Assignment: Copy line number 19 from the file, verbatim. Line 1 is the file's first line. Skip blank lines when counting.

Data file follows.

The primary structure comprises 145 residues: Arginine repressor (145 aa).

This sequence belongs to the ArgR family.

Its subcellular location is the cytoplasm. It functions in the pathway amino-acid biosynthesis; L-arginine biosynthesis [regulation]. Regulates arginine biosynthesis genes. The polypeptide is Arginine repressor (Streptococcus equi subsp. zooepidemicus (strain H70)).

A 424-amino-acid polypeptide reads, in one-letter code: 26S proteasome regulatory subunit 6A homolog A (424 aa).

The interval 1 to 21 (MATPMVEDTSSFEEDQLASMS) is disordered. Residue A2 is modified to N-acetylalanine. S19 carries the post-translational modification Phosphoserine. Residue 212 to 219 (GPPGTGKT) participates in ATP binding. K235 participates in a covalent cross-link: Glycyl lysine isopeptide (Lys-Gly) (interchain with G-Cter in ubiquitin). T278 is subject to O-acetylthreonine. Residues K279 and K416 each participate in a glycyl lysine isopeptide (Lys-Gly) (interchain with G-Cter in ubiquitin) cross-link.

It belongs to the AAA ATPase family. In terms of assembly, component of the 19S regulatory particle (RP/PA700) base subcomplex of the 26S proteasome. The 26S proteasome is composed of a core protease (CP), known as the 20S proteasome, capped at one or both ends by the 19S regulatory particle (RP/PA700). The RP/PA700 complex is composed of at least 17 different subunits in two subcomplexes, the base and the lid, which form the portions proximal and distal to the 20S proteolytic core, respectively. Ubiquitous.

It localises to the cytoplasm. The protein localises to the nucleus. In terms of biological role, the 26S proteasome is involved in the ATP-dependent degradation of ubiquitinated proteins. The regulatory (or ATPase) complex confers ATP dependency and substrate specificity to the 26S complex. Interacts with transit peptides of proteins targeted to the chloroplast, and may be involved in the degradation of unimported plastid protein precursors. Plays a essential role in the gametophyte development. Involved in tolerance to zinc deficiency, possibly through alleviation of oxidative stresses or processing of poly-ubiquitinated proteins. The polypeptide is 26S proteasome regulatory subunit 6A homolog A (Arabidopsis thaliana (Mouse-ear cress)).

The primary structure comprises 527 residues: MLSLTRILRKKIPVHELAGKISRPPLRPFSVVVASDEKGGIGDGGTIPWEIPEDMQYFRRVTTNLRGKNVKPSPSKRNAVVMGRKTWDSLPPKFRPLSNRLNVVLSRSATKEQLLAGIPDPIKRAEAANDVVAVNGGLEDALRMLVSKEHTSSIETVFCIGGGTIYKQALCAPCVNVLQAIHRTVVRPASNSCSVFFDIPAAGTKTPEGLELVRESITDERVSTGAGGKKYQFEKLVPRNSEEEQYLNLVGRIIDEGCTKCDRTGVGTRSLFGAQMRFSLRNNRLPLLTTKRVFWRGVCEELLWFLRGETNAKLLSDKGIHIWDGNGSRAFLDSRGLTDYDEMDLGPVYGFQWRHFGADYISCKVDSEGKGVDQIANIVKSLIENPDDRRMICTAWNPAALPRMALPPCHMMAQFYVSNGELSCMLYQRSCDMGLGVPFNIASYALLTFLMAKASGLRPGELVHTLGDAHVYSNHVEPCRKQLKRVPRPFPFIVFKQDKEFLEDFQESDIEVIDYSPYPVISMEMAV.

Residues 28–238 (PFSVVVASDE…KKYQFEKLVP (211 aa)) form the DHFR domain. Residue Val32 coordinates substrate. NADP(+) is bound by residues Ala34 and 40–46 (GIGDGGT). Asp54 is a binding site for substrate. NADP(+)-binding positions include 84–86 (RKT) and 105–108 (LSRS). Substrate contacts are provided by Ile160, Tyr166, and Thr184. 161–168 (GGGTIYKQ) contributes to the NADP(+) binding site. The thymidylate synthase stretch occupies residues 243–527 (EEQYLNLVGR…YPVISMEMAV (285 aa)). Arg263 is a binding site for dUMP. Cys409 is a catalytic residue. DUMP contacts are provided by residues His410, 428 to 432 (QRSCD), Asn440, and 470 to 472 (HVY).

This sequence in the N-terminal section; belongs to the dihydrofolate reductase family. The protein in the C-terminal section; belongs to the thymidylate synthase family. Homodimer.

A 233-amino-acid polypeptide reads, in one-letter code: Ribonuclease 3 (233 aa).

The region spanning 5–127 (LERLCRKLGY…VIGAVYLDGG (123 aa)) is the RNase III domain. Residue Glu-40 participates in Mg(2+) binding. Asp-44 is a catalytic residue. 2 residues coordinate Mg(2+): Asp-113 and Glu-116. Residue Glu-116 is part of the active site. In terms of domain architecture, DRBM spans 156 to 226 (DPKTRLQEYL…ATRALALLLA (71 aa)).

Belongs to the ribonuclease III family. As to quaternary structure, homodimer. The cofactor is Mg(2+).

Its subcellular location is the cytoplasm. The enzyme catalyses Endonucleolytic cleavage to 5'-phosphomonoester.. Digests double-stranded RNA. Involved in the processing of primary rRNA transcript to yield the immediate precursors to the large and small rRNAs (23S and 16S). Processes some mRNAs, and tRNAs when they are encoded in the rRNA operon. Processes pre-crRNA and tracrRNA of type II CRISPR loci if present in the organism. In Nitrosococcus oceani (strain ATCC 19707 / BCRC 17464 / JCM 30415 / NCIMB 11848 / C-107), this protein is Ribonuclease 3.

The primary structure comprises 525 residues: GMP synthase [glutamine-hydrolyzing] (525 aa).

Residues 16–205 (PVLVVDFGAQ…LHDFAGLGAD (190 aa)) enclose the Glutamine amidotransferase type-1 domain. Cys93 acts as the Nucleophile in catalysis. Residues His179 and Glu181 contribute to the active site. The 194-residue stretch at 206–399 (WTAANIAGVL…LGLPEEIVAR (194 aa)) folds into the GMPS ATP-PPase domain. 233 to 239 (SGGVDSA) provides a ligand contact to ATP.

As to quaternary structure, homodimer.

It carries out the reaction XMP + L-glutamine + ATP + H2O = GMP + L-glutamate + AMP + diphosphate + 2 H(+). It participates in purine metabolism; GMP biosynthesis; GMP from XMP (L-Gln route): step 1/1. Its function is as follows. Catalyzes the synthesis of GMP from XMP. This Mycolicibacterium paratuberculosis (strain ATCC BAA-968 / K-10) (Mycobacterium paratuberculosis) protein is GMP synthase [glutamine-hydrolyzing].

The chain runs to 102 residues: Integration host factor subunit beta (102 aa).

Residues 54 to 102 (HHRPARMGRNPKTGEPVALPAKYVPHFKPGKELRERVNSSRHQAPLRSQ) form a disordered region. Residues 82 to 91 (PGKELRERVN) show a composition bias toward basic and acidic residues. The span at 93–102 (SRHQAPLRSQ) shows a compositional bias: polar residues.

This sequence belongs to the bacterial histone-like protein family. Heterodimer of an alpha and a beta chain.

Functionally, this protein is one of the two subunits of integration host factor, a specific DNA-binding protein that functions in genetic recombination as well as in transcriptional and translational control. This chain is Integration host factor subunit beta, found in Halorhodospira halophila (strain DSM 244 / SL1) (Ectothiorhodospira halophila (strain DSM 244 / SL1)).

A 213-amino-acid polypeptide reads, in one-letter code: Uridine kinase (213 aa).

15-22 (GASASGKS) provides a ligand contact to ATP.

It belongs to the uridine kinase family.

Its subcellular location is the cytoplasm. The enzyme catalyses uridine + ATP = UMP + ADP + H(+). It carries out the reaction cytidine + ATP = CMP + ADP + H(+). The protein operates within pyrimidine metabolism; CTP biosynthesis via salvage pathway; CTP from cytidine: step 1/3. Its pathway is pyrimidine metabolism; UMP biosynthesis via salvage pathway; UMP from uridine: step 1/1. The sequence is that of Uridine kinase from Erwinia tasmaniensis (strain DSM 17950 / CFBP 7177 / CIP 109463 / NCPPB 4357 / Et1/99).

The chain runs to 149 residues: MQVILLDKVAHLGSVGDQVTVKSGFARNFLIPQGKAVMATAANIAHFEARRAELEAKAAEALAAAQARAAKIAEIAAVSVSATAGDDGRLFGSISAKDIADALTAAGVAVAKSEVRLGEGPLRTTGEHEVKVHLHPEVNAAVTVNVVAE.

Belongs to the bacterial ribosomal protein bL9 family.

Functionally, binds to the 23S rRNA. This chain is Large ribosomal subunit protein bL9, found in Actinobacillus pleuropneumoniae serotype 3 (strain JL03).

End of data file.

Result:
The chain runs to 102 residues: Integration host factor subunit beta (102 aa).